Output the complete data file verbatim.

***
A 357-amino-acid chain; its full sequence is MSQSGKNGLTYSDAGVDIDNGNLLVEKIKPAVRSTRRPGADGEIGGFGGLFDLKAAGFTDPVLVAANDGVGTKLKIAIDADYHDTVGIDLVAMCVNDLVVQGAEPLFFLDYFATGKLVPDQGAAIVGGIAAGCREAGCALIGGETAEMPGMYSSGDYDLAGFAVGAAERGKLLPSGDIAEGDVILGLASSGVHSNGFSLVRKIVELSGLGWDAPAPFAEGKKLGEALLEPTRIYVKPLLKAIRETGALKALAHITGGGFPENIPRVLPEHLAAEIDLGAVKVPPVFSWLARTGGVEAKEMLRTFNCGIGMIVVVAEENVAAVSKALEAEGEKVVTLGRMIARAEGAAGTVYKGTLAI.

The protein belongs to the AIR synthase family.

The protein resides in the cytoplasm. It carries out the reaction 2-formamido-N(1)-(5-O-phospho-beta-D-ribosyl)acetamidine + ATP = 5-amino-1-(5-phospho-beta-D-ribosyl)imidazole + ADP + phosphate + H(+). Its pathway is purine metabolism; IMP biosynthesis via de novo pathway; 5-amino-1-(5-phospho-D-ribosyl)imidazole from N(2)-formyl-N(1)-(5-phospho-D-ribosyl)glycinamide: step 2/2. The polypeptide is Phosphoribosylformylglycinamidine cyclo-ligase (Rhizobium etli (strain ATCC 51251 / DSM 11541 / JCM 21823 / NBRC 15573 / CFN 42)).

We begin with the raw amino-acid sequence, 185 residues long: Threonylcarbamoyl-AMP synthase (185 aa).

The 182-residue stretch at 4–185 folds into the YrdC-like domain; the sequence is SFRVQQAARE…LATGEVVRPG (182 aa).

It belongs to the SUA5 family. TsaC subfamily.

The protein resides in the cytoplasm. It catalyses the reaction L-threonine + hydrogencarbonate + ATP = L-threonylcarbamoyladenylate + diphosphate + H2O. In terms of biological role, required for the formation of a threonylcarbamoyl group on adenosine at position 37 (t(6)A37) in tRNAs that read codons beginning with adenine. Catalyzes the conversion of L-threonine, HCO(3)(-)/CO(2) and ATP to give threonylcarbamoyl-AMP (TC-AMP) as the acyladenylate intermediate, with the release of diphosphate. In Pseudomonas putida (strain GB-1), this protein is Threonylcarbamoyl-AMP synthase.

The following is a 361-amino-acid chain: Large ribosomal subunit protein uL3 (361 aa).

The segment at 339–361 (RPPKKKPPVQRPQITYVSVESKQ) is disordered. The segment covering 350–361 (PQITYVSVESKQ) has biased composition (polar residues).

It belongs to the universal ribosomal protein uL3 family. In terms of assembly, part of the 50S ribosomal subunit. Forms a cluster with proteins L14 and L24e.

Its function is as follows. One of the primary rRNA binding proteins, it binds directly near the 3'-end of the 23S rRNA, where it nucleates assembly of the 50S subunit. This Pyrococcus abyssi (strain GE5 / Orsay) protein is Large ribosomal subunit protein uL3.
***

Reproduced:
A 357-amino-acid chain; its full sequence is MSQSGKNGLTYSDAGVDIDNGNLLVEKIKPAVRSTRRPGADGEIGGFGGLFDLKAAGFTDPVLVAANDGVGTKLKIAIDADYHDTVGIDLVAMCVNDLVVQGAEPLFFLDYFATGKLVPDQGAAIVGGIAAGCREAGCALIGGETAEMPGMYSSGDYDLAGFAVGAAERGKLLPSGDIAEGDVILGLASSGVHSNGFSLVRKIVELSGLGWDAPAPFAEGKKLGEALLEPTRIYVKPLLKAIRETGALKALAHITGGGFPENIPRVLPEHLAAEIDLGAVKVPPVFSWLARTGGVEAKEMLRTFNCGIGMIVVVAEENVAAVSKALEAEGEKVVTLGRMIARAEGAAGTVYKGTLAI.

The protein belongs to the AIR synthase family.

The protein resides in the cytoplasm. It carries out the reaction 2-formamido-N(1)-(5-O-phospho-beta-D-ribosyl)acetamidine + ATP = 5-amino-1-(5-phospho-beta-D-ribosyl)imidazole + ADP + phosphate + H(+). Its pathway is purine metabolism; IMP biosynthesis via de novo pathway; 5-amino-1-(5-phospho-D-ribosyl)imidazole from N(2)-formyl-N(1)-(5-phospho-D-ribosyl)glycinamide: step 2/2. The polypeptide is Phosphoribosylformylglycinamidine cyclo-ligase (Rhizobium etli (strain ATCC 51251 / DSM 11541 / JCM 21823 / NBRC 15573 / CFN 42)).

We begin with the raw amino-acid sequence, 185 residues long: Threonylcarbamoyl-AMP synthase (185 aa).

The 182-residue stretch at 4–185 folds into the YrdC-like domain; the sequence is SFRVQQAARE…LATGEVVRPG (182 aa).

It belongs to the SUA5 family. TsaC subfamily.

The protein resides in the cytoplasm. It catalyses the reaction L-threonine + hydrogencarbonate + ATP = L-threonylcarbamoyladenylate + diphosphate + H2O. In terms of biological role, required for the formation of a threonylcarbamoyl group on adenosine at position 37 (t(6)A37) in tRNAs that read codons beginning with adenine. Catalyzes the conversion of L-threonine, HCO(3)(-)/CO(2) and ATP to give threonylcarbamoyl-AMP (TC-AMP) as the acyladenylate intermediate, with the release of diphosphate. In Pseudomonas putida (strain GB-1), this protein is Threonylcarbamoyl-AMP synthase.

The following is a 361-amino-acid chain: Large ribosomal subunit protein uL3 (361 aa).

The segment at 339–361 (RPPKKKPPVQRPQITYVSVESKQ) is disordered. The segment covering 350–361 (PQITYVSVESKQ) has biased composition (polar residues).

It belongs to the universal ribosomal protein uL3 family. In terms of assembly, part of the 50S ribosomal subunit. Forms a cluster with proteins L14 and L24e.

Its function is as follows. One of the primary rRNA binding proteins, it binds directly near the 3'-end of the 23S rRNA, where it nucleates assembly of the 50S subunit. This Pyrococcus abyssi (strain GE5 / Orsay) protein is Large ribosomal subunit protein uL3.